(102) comments that, in the post-stack case, the frequency after time migration can be related to the frequency of the original data and the difference of the squares of the two velocities, before and after residual migration (stoltold). However, he also shows that such a conclusion is no longer true in the prestack case. If we reformulate Stolt residual migration as a function of the ratio of two velocities, we can apply the process to images which have been depth-migrated with arbitrary velocity models. This is technically possible because the equations do not operate with velocity differences, but with velocity ratios. The residual migration transforms using a scaled version of the original velocity field. In this formulation, prestack Stolt residual migration is a constant velocity ratio method, and not a constant velocity one. It is important to understand that this approach is an approximation and it may not work in regions of extreme complexity and large velocity contrasts. Furthermore, the method is correct only from a kinematic point of view, and does not incorporate amplitude corrections.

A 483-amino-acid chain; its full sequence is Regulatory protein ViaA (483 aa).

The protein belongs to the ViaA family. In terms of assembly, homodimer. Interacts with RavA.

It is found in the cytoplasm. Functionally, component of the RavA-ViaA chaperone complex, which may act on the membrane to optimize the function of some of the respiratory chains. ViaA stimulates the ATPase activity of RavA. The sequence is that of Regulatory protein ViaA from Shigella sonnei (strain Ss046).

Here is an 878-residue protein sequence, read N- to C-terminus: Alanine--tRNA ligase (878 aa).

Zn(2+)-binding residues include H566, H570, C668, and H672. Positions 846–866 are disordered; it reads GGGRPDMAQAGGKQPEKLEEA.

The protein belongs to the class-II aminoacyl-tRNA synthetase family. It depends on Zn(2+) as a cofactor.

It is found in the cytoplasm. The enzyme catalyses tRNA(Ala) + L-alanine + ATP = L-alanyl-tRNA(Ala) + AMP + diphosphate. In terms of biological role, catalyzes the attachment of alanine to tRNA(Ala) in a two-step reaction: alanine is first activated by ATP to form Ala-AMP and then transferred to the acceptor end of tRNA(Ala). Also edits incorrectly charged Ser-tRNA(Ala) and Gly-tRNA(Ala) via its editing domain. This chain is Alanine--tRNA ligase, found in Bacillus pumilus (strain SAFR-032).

An extension of this method can go beyond constant velocity ratios. Since it is a fast, Stolt-type technique, we can run a large number of different residual migrations at different velocity ratios and then pick the values of the ratio parameter that give the best image at every location in space. This method is therefore a good companion to wave-equation migration velocity analysis (wemva), where the goal is to obtain improved images regardless of the procedure we use.

11/4/2004